Advancing through the game also takes time because the various worlds are separated by locked barriers. You can easily reach the end of one world and find that you haven't earned enough medals in previous stages, which requires a return to earlier levels so you can improve your performance. A lot of games employ a similar mechanic, but here it's more irritating than usual because the percentage of available medals you are expected to acquire is so high. It works out so that you have to earn three medals in virtually every stage if you want to advance.

Not unreasonably, medals are awarded based on the number of crafts you deposit in the receptacles placed throughout each stage. A meter at the top of the screen makes it easy to tell when you have passed a threshold for one, two, or three medals, and there's definitely some strategy required. If you grab a bunch of crafts and then pick up a multiplier, that's a wasted opportunity. You should try to do it the other way around. And if you drop off your loot too early, which resets any bonuses you may have accrued, you could clear the stage without enough points amassed to even matter. Meanwhile, if you gather too many crafts at once, hazards seem to become more numerous and you're more likely to lose nearly everything to a sudden collision.

Slow Down, Bull (PC) image

If Slow Down, Bull were an ugly game, its generally repetitive design probably wouldn't inspire players to keep going. However, the visual design is extremely attractive, typically employing pastels and more vibrant hues in equal measure. The result is quite appealing, and the world is populated by the sort of characters who would likely have little trouble keeping youngsters engaged if they were to appear in a half-hour cartoon. Their comments about having confidence are at odds with the punishing stage design, though, and could have an effect that is the opposite of the one intended.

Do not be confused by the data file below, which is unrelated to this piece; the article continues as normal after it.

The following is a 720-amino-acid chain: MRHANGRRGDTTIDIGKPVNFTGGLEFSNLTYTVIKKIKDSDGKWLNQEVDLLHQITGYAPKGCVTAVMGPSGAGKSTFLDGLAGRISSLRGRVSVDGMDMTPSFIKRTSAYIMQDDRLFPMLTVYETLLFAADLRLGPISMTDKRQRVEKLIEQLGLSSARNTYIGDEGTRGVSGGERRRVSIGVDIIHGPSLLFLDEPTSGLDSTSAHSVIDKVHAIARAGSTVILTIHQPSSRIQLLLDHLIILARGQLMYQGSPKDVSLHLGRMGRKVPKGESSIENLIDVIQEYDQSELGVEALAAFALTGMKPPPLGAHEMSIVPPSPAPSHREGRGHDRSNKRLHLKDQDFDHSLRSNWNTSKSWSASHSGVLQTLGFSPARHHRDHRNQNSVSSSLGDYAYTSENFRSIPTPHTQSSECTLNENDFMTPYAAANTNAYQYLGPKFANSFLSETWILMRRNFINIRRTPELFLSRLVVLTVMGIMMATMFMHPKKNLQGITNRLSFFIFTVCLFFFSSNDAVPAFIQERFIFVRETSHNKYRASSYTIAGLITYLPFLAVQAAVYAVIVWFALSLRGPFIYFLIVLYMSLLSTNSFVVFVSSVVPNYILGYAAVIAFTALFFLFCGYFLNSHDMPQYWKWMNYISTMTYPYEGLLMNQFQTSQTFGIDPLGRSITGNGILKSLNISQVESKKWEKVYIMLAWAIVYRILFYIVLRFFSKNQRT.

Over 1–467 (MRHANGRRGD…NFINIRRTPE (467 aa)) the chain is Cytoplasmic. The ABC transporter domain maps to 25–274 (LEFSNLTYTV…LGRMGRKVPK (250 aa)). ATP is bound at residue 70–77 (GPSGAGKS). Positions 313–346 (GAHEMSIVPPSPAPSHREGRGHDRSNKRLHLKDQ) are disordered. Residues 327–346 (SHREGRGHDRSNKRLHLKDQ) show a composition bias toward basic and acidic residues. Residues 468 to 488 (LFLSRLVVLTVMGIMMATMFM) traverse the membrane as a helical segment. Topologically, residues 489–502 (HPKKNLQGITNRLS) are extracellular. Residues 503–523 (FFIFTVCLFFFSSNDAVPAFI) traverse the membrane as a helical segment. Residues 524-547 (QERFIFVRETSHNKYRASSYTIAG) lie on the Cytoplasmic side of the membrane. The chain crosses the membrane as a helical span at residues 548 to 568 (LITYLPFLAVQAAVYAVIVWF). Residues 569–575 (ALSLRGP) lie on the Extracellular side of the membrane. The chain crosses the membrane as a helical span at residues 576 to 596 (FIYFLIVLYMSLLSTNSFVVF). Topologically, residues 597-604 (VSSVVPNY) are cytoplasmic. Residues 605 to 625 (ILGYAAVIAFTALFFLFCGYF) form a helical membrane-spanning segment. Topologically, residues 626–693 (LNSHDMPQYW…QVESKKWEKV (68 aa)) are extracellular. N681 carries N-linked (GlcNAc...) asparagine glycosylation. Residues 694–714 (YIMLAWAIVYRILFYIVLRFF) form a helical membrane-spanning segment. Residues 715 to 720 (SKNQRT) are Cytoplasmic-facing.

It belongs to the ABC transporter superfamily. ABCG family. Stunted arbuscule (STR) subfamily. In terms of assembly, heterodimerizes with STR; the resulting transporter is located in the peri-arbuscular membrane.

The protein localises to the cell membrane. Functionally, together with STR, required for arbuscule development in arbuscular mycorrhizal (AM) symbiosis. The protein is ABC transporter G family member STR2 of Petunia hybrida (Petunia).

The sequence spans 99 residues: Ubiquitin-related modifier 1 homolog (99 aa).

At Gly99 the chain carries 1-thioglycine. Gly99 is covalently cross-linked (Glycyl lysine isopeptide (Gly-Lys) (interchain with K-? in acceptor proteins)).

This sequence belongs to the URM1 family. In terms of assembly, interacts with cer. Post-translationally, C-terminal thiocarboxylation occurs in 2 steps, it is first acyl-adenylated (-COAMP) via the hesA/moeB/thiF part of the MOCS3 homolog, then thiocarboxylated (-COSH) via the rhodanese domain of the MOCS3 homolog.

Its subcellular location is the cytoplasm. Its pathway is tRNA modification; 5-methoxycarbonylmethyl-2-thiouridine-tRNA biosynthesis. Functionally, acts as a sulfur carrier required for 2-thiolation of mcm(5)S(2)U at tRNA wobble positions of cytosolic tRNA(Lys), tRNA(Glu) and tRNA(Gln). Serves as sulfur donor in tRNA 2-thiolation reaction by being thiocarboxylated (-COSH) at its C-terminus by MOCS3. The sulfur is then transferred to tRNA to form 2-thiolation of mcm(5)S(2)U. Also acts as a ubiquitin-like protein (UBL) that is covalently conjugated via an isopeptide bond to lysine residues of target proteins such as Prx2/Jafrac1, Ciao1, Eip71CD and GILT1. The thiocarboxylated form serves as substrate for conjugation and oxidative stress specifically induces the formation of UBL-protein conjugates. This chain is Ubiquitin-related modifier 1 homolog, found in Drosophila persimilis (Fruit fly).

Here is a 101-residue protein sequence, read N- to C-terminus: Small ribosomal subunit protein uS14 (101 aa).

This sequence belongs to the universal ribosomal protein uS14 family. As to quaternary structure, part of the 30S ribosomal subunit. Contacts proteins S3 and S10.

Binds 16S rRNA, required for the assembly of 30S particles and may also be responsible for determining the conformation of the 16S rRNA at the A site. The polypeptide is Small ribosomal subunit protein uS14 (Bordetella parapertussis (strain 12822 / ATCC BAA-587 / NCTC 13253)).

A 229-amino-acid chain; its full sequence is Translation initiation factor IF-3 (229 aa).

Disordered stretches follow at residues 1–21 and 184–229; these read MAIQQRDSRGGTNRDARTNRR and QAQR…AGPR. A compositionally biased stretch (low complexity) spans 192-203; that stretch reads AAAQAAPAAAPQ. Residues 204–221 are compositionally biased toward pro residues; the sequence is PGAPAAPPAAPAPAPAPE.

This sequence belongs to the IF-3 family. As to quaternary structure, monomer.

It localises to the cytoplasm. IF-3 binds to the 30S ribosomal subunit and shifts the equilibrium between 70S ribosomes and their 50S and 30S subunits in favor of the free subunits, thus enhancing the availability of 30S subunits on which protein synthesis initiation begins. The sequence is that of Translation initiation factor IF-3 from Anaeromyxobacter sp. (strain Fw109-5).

Slow Down, Bull debuted with a relatively affordable $5.99 price tag, and Insomniac Games promises that 50% of the net proceeds will be donated to the Starlight Children's Foundation. That fact, along with the unique design and vibrant visuals, are enough to ensure that the game is worth your consideration. Just don't be shocked if your own rage meter reaches the boiling point a time or two along the way. If it does, be sure you don't stampede. As Esteban has capably proven, that almost never ends well...


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Staff review by Jason Venter (April 26, 2015)

Jason Venter has been playing games for 30 years, since discovering the Apple IIe version of Mario Bros. in his elementary school days. Now he writes about them, here at HonestGamers and also at other sites that agree to pay him for his words.